I love doing my own version of Cooking Channel's "The Best Thing I Ever Ate", because I don't have to play by their rules and in this installment, I get to go back in time 40 years (and 300 plus miles), to a place that's no longer around, but still makes me hungry for a food I tend to rail about. But I learned something stunning (to me) along the way.

(xxsum1xx via ebay)
(xxsum1xx via ebay)

Picture it, early 1980's, and I'm starting out my career in Illnois' state capital, Springfield. Out on the northeast side of town, along Dirksen Parkway, is the Fleetwood Restaurant. It's far from fancy, but as with most of these kind of places, it's got good food. And the Fleetwood's specialty is "broasted" chicken. It's moist, not greasy, seasoned just right. Darn near perfect; even the chicken breasts.

Now here's where things get dicey for me. I've been railing for several years about how people get all excited to the point of making traffic jams for what is essentially just a piece of chicken on a bun, like at Chick-fil-A. But while doing my homework for this piece, I come to find out, a lot of these trendy chicken places are serving essentially broasted (or simply pressure-fried) chicken, like the chicken I loved at the Fleetwood..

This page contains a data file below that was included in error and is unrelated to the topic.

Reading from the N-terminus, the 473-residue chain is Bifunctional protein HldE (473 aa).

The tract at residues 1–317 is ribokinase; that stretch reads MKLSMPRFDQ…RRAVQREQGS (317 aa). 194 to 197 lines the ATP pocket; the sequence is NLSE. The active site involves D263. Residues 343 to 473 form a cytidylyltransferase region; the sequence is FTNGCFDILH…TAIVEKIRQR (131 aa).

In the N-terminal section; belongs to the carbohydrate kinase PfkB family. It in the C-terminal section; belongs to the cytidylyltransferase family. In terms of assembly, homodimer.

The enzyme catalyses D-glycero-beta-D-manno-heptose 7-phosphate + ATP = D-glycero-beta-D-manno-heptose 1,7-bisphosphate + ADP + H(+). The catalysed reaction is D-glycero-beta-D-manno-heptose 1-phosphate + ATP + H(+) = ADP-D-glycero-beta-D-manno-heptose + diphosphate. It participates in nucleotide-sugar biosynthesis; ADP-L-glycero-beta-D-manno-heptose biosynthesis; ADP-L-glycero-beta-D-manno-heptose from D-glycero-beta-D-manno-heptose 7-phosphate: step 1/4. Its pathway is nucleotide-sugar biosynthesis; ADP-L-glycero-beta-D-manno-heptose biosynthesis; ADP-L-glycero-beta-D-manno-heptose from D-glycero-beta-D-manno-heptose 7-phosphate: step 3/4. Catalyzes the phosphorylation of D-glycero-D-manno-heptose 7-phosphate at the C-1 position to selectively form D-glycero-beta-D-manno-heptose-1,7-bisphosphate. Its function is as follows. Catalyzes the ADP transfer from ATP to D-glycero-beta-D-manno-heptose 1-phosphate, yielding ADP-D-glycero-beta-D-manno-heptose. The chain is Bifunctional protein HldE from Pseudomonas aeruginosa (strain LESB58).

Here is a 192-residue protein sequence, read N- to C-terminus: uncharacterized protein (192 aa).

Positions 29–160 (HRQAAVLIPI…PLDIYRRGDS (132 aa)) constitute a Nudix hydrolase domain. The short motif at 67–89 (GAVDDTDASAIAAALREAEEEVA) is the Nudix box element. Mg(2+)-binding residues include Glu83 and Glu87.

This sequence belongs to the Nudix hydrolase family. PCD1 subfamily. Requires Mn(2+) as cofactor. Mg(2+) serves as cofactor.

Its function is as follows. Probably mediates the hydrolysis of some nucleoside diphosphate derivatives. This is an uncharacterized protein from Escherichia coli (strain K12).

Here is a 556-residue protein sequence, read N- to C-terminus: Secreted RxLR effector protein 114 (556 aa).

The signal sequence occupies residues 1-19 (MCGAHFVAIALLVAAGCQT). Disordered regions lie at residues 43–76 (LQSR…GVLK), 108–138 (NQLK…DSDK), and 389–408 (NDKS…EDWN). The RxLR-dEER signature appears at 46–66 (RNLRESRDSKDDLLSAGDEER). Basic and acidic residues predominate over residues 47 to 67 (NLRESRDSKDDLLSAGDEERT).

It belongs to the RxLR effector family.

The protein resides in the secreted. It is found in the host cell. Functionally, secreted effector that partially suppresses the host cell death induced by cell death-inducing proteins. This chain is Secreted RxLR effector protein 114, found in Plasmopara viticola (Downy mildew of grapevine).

"Pressure frying is also used by some of the larger food-service operations, such as KFC (formerly known as Kentucky Fried Chicken) and Chick-Fil-A. These companies do not use the term "broasted," however, since it is trademarked by Broaster Company. Pressure frying can be attempted at home using special equipment. - Encyclopedia.com

There are recipes on the interwebs for doing your own broasted chicken, though I read pressure cooker makers don't want you doing it at home, for safety reasons. But, at the same time, apparently broasted uses less oil than fried chicken, so it's probably healthier for you.

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So back to Springfield. Springfield has some historic places still around from the legendary Route 66 era. "The Mother Road" went though Springfield. So there's the Cozy Dog Drive-In selling batter-dipped corn dogs on a stick; and Sonrise Donuts, so it's not health food we're focusing on here.

I guess I need to rethink my complaining about chicken sandwiches, and focus on the traffic jams they create instead.

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